Okay, have I ever told you guys how five year old boys are about my favorite thing in the world? It's true, and I am lucky enough to have had three of them. At any rate, I am halfway through raising my third five year old boy, at least. And, Truman, well, he is just about the funnest of the fun five year old boys I've ever met. He is also my most rambunctious, loud, and vivacious five year old I've had in this house. And I love him for all his energy.
Leave it to Truman to be my first child to knock a tooth out. I've been a mom for 17 years, and have seven kids, and up until a couple days ago, there have been no unloose teeth knocked out before they were ready in this family. Broken bones, yes. Stitches, certainly. Sprains, bruises and black eyes a-plenty. But it took Truman running through the house, tripping over a footstool and hitting the corner of the kitchen table to knock out a tooth. Poor guy. The tooth was not loose at all (in general my kids are, like, tweens before they even get a loose tooth). The tooth ripped through the gum and came out whole, root and all. Had that happened to me, I'm sure I would have been recovering for a whole 48 hours before thinking about interacting with the outside world. Truman definitely cried quite a bit initially, but when he heard his tooth came out it perked him up considerably, even under such painful circumstances. Another 30 minutes (and a phone call to the dentist, who assured me it wasn't an immediate dental emergency that needed to be dealt with that evening) later, and Truman was telling me, "I wish that had happened, but that it didn't hurt when my tooth came out."
The dentist said to give him popsicles for the swelling, and Truman helped himself to no less than four that evening. I'm not sure the popsicles ended up being strictly necessary, since every time I checked in on him, he and his siblings and friends were playing together, stopping now and then to watch Truman get yet another popsicle, and Truman calling to me over his shoulder, "My tooth feels great, Mom!"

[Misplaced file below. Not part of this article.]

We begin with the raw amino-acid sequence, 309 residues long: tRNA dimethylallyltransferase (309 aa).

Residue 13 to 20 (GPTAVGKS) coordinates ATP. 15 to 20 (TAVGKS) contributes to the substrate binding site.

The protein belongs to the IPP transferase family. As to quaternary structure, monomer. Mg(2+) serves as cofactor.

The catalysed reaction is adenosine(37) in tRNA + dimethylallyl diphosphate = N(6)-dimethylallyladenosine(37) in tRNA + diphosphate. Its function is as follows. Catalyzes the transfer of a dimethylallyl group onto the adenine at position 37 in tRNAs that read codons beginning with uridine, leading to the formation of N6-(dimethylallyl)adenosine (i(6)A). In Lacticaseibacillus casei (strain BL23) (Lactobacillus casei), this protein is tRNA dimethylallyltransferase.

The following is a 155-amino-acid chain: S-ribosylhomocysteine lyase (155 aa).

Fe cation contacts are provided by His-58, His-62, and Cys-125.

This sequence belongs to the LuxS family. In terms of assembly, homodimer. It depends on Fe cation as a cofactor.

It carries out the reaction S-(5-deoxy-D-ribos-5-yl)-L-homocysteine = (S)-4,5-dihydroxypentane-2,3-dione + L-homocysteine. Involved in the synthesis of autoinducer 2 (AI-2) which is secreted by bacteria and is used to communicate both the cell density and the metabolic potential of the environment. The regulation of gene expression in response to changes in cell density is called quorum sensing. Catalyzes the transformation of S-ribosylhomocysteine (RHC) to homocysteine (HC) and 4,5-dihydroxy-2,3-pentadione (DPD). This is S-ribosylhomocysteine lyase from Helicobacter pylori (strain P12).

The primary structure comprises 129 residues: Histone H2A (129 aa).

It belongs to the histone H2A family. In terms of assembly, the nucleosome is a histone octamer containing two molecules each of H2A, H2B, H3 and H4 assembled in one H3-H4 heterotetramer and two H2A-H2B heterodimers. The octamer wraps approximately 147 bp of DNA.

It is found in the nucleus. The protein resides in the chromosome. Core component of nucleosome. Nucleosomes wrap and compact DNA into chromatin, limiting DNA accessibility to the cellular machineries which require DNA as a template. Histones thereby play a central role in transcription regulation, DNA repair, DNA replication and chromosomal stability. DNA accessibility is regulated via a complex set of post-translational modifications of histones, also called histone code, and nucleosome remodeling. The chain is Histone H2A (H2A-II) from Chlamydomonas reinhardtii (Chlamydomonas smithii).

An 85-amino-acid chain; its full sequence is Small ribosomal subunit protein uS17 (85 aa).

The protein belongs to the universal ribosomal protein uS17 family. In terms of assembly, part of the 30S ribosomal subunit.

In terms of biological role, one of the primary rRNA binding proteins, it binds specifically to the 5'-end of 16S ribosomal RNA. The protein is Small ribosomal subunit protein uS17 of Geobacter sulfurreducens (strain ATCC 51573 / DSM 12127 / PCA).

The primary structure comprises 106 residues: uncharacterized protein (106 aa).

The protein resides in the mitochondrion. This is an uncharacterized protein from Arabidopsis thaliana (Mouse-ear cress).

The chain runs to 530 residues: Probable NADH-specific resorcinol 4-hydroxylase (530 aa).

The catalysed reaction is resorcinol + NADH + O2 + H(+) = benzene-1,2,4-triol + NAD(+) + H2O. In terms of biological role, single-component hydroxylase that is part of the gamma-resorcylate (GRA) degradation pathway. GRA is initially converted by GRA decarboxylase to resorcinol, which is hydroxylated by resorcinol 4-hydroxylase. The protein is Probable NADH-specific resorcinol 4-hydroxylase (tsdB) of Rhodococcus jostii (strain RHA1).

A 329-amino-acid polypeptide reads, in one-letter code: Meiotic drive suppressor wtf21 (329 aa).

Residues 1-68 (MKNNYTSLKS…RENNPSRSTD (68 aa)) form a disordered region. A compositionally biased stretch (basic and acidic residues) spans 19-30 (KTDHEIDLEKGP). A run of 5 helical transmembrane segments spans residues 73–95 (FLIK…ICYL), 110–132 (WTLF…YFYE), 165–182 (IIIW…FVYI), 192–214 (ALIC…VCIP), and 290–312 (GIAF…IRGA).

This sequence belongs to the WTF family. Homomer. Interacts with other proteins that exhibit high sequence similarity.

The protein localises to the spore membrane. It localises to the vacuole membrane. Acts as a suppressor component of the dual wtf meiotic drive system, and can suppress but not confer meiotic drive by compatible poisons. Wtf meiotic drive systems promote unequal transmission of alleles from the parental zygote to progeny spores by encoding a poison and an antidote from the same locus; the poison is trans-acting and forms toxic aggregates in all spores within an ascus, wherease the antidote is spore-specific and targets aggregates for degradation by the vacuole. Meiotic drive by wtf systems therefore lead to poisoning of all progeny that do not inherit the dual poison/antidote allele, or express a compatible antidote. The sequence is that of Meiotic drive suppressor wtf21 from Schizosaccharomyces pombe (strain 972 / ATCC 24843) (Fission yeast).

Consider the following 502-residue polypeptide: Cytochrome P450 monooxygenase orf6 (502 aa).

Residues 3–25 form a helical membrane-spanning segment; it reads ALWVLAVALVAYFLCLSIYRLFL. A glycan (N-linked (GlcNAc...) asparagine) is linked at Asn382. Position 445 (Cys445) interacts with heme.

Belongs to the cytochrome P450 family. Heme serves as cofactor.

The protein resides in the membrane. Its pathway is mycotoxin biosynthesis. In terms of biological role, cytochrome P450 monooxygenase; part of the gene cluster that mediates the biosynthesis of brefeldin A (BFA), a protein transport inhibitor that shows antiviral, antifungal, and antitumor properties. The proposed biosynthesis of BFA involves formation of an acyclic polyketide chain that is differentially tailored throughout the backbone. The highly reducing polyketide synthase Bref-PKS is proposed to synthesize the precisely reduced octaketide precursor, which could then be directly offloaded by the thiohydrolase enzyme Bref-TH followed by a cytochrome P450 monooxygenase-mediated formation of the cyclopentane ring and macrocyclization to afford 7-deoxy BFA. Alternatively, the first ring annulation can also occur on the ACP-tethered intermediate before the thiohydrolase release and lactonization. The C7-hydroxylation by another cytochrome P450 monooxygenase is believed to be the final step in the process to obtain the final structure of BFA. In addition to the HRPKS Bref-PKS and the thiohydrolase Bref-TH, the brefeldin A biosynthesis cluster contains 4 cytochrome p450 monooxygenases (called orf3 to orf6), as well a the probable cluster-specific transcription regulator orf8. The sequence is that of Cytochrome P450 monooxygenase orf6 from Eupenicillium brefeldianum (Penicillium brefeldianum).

First thing the next morning I asked, "How are you feeling, Truman?", hoping that the worst of the recovery was over.
"Awesome!" Truman replied, as the memory of being a big boy who now had the prestige of having lost a tooth before his older, seven year old brother, returned to him.
It occurred to me later on that day that the Tooth Fairy should probably pay Truman a visit. One thing you should know in this house is that our tooth fairy is pretty unreliable. She is usually days late, if she comes at all. However, when she comes she does usually leave a decent amount of cash under the pillow, but you really can't much count on her. Her memory and the cash she happens to have on hand at any given moment fluctuates greatly. Add this to the fact that my kids are usually close to age ten before they lose a first tooth, and somehow I've never been able to convince them that the tooth fairy is real. If you can you imagine.
Well, the following morning, I told Truman to check under his pillow to see if the tooth fairy left him some money.
"The tooth fairy? What's a tooth fairy?" with a great deal of skepticism in his voice. Oh dear, she really has been absent-minded as of late if Truman doesn't even know what I'm talking about.
"The tooth fairy buys your tooth back and leaves money under your pillow!" Gideon told Truman, as he excitedly realized the tooth fairy might have really left something under Truman's pillow, for once. "Come on, let's go check!"
And sure enough, out came Truman from the bedroom, clutching a dollar bill tightly and very proudly. Even my slightly older-but-still-not-too-old skeptical children began to have second thoughts about who actually was the tooth fairy.
"Mom, Jude said the Tooth Fairy might be mom and dad, but I told him it couldn't be, because the tooth fairy gives lots of money, and you said we don't have any money!"
"Truman, you are so smart and that is some great logic!" I smilingly left it at that. If his interpretation of "money is tight right now" allowed him to believe there was a tooth fairy, so be it, right? How sweet, my kid actually believes in the tooth fairy!
"Mom, my friend Jack told me the tooth fairy might be Tinkerbell."
"Can we please find a video?"
"A video of what?"
"A video of the tooth fairy!"
One of Jude's and Truman's favorite activities is to look at Youtube videos of whatever animal or plant they happen to be interested at that time, usually on an iPhone. Hey, homeschooling credit, right? You never stop learning. A few nights ago it was videos of Great Horned Owls that they wanted to see. Today, naturally, why not videos of the Tooth Fairy?
I started to pull up images of the tooth fairy on the computer, curious what Google would have to show me.
Seeing they were images, not videos, he instructed me: "No, Mom, not like that, you have to do it on your phone!"
"Actually, Truman, the computer will work just as well as mommy's phone. Watch, I found a video!"
What do you know, someone captured the tooth fairy on video and uploaded it to Youtube! A little five year old boy like Truman lost a tooth, placed under his pillow, and set up cameras in his room to get video footage. Then he shared his footage with the world wide web for all little boys and girls to see. Smart kid. And, wow, she really does look quite a bit like Tinkerbell!
"But, Truman, you'll have to tell Jack that, at least in this video, she doesn't wear a green dress."